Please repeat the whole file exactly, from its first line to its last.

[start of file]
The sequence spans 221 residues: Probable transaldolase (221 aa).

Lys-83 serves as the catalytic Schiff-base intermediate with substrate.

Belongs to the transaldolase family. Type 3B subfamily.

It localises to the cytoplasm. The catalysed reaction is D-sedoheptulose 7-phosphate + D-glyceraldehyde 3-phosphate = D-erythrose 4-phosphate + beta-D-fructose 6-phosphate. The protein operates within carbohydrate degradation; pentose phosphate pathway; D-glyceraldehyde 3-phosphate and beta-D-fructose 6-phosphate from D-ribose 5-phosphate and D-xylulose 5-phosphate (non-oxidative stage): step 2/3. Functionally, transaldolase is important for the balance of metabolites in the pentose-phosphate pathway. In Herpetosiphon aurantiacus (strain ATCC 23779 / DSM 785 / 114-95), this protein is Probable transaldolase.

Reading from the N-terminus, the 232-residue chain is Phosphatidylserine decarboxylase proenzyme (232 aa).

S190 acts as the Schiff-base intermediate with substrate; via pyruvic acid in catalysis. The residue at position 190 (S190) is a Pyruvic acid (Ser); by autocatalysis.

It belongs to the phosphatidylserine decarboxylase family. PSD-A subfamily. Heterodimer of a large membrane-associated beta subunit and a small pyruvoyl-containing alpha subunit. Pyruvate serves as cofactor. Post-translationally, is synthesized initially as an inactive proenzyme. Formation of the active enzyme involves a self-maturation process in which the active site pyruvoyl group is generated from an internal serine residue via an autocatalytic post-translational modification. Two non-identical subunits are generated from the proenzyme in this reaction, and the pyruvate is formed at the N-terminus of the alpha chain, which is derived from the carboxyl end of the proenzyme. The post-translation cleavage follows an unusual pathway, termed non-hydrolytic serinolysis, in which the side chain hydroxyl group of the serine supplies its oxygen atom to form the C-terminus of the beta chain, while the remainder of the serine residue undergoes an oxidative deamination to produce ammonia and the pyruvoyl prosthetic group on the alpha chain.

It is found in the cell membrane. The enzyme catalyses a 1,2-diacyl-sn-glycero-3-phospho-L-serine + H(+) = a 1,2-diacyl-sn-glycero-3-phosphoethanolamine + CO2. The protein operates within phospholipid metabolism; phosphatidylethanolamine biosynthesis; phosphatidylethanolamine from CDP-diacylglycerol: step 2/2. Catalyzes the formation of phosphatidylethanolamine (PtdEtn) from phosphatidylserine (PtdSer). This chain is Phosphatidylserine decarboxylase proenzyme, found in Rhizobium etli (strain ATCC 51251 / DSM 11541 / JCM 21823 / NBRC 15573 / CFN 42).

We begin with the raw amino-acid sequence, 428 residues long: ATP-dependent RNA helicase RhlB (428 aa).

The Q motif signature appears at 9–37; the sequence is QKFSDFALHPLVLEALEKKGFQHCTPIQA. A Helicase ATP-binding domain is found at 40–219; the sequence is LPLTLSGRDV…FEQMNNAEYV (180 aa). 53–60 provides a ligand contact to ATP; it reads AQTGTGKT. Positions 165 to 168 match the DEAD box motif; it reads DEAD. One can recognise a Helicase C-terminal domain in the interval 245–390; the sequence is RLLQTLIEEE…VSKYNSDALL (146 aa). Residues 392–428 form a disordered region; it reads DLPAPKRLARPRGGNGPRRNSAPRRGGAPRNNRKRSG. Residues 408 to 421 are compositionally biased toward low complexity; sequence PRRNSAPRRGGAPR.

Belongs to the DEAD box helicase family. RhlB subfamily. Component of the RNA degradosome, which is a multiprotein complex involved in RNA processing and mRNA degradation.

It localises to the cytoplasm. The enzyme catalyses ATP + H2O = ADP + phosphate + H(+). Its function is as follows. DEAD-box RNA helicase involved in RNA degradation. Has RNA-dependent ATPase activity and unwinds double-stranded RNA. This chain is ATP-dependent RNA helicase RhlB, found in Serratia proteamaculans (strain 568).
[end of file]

The sequence spans 221 residues: Probable transaldolase (221 aa).

Lys-83 serves as the catalytic Schiff-base intermediate with substrate.

Belongs to the transaldolase family. Type 3B subfamily.

It localises to the cytoplasm. The catalysed reaction is D-sedoheptulose 7-phosphate + D-glyceraldehyde 3-phosphate = D-erythrose 4-phosphate + beta-D-fructose 6-phosphate. The protein operates within carbohydrate degradation; pentose phosphate pathway; D-glyceraldehyde 3-phosphate and beta-D-fructose 6-phosphate from D-ribose 5-phosphate and D-xylulose 5-phosphate (non-oxidative stage): step 2/3. Functionally, transaldolase is important for the balance of metabolites in the pentose-phosphate pathway. In Herpetosiphon aurantiacus (strain ATCC 23779 / DSM 785 / 114-95), this protein is Probable transaldolase.

Reading from the N-terminus, the 232-residue chain is Phosphatidylserine decarboxylase proenzyme (232 aa).

S190 acts as the Schiff-base intermediate with substrate; via pyruvic acid in catalysis. The residue at position 190 (S190) is a Pyruvic acid (Ser); by autocatalysis.

It belongs to the phosphatidylserine decarboxylase family. PSD-A subfamily. Heterodimer of a large membrane-associated beta subunit and a small pyruvoyl-containing alpha subunit. Pyruvate serves as cofactor. Post-translationally, is synthesized initially as an inactive proenzyme. Formation of the active enzyme involves a self-maturation process in which the active site pyruvoyl group is generated from an internal serine residue via an autocatalytic post-translational modification. Two non-identical subunits are generated from the proenzyme in this reaction, and the pyruvate is formed at the N-terminus of the alpha chain, which is derived from the carboxyl end of the proenzyme. The post-translation cleavage follows an unusual pathway, termed non-hydrolytic serinolysis, in which the side chain hydroxyl group of the serine supplies its oxygen atom to form the C-terminus of the beta chain, while the remainder of the serine residue undergoes an oxidative deamination to produce ammonia and the pyruvoyl prosthetic group on the alpha chain.

It is found in the cell membrane. The enzyme catalyses a 1,2-diacyl-sn-glycero-3-phospho-L-serine + H(+) = a 1,2-diacyl-sn-glycero-3-phosphoethanolamine + CO2. The protein operates within phospholipid metabolism; phosphatidylethanolamine biosynthesis; phosphatidylethanolamine from CDP-diacylglycerol: step 2/2. Catalyzes the formation of phosphatidylethanolamine (PtdEtn) from phosphatidylserine (PtdSer). This chain is Phosphatidylserine decarboxylase proenzyme, found in Rhizobium etli (strain ATCC 51251 / DSM 11541 / JCM 21823 / NBRC 15573 / CFN 42).

We begin with the raw amino-acid sequence, 428 residues long: ATP-dependent RNA helicase RhlB (428 aa).

The Q motif signature appears at 9–37; the sequence is QKFSDFALHPLVLEALEKKGFQHCTPIQA. A Helicase ATP-binding domain is found at 40–219; the sequence is LPLTLSGRDV…FEQMNNAEYV (180 aa). 53–60 provides a ligand contact to ATP; it reads AQTGTGKT. Positions 165 to 168 match the DEAD box motif; it reads DEAD. One can recognise a Helicase C-terminal domain in the interval 245–390; the sequence is RLLQTLIEEE…VSKYNSDALL (146 aa). Residues 392–428 form a disordered region; it reads DLPAPKRLARPRGGNGPRRNSAPRRGGAPRNNRKRSG. Residues 408 to 421 are compositionally biased toward low complexity; sequence PRRNSAPRRGGAPR.

Belongs to the DEAD box helicase family. RhlB subfamily. Component of the RNA degradosome, which is a multiprotein complex involved in RNA processing and mRNA degradation.

It localises to the cytoplasm. The enzyme catalyses ATP + H2O = ADP + phosphate + H(+). Its function is as follows. DEAD-box RNA helicase involved in RNA degradation. Has RNA-dependent ATPase activity and unwinds double-stranded RNA. This chain is ATP-dependent RNA helicase RhlB, found in Serratia proteamaculans (strain 568).